Beauty comes with a lot of benefits. It can open doors into industries that value attractiveness over almost everything else, such as modeling and acting. In politics, it can give you a sizable boost at the ballot box, especially here in the United States. It can even reduce the amount of time you spend in prison.
In television, attractive people dominate. The old saying about having a “face made for radio” didn’t come out of nowhere. Anyone with an ounce of common sense knows that if you’re pursuing work in broadcast media, a pretty face can mean the difference between a career spent behind a radio microphone and a career spent in front of a television camera.
Attractiveness alone, however, rarely serves as a golden ticket to stardom. In broadcast media specifically, there are myriad talents you need to possess to have any hope of achieving the level of fame that sports personalities like Maria Taylor and Katie Nolan have managed to achieve.
That’s one of many reasons why I disagree rather strongly with the premise of Jason Whitlock’s most recent take on the drama surrounding the aforementioned Taylor and her hard-to-excuse mistake of leaving Anthony Davis off of her all-NBA ballot. I’m also a bit baffled by the out-of-left-field jab he threw at Katie Nolan in a piece that really didn’t have much to do with her.
In the piece, Whitlock acknowledges that Taylor is exceptionally talented, referring to her as a “unicorn” and “on-air natural” with a broad range of skills. But then he tries to undermine her credibility by attributing a disproportionate amount of her success to her physical appearance.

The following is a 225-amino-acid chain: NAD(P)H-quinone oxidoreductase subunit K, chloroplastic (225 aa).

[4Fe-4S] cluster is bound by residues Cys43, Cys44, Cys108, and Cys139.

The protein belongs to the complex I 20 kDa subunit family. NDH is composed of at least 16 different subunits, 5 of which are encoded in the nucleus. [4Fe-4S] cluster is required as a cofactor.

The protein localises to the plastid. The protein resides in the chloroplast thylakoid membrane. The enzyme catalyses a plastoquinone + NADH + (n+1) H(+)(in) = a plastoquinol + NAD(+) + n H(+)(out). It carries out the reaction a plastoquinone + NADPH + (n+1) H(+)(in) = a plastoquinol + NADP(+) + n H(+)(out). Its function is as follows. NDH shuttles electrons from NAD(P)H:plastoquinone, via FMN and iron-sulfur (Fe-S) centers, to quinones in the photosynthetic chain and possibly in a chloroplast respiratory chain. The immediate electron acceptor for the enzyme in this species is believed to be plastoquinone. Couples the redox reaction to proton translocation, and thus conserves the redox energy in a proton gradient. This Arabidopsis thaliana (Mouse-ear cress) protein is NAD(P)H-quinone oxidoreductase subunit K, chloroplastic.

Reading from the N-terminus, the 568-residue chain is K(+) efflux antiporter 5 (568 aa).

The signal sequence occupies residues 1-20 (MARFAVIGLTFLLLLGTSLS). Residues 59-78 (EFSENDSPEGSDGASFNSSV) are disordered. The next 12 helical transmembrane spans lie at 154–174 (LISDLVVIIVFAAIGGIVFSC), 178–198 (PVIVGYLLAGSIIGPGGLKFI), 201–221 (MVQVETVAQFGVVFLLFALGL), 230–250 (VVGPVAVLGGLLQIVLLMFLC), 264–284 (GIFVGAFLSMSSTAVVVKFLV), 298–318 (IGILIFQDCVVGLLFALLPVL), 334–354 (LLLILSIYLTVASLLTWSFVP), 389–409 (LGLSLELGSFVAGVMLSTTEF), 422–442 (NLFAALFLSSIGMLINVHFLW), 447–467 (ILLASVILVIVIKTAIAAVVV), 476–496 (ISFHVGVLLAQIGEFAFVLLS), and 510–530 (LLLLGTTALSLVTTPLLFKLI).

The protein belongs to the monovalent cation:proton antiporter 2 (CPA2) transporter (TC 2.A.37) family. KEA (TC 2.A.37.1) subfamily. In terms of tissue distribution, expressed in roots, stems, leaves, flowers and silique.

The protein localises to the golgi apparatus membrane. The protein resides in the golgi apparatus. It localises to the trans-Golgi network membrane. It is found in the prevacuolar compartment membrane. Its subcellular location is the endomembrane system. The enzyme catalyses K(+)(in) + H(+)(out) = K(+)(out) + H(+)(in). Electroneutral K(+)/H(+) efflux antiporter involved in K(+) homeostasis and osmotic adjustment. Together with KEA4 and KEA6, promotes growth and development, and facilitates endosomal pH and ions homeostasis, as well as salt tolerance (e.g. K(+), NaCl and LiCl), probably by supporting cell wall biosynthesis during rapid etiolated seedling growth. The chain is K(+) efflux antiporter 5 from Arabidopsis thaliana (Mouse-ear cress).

“As it relates to NBA voting privileges, Taylor hasn’t worked hard for that,” he argues. “The super-woke NBA gifted Taylor the privilege because ESPN fast-tracked Taylor into the job of NBA Countdown host. The NBA would rather hand a high-profile female journalist an opportunity rather than have her earn it with several years of credible work.”
“It’s a combination of female privilege and beauty privilege in the age of the matriarchy,” he concludes.
There’s no denying that Taylor is a conventionally attractive woman who has cultivated an equally attractive on-air persona. Whitlock isn’t wrong about that. He’s also (probably) not wrong that her attractiveness is one of the variables that helped her climb high up the corporate ladder in a relatively short period of time.
That being said, the implication that Taylor hasn’t earned the honor of serving as the host of NBA Countdown comes off as exceedingly cynical.
The sports media industry has for years been handing out cushy gigs to legacy hires and former professional athletes who had much less experience in broadcasting than Taylor did when she took over Countdown. Take sportscaster Joe Buck, who was recently inducted into the Pro Football Hall of Fame. Does anyone really believe that he would have become the youngest announcer in history to call a full slate of NFL games on network television—he was just 25 years old at the time—if he hadn’t been the son of broadcasting legend Jack Buck?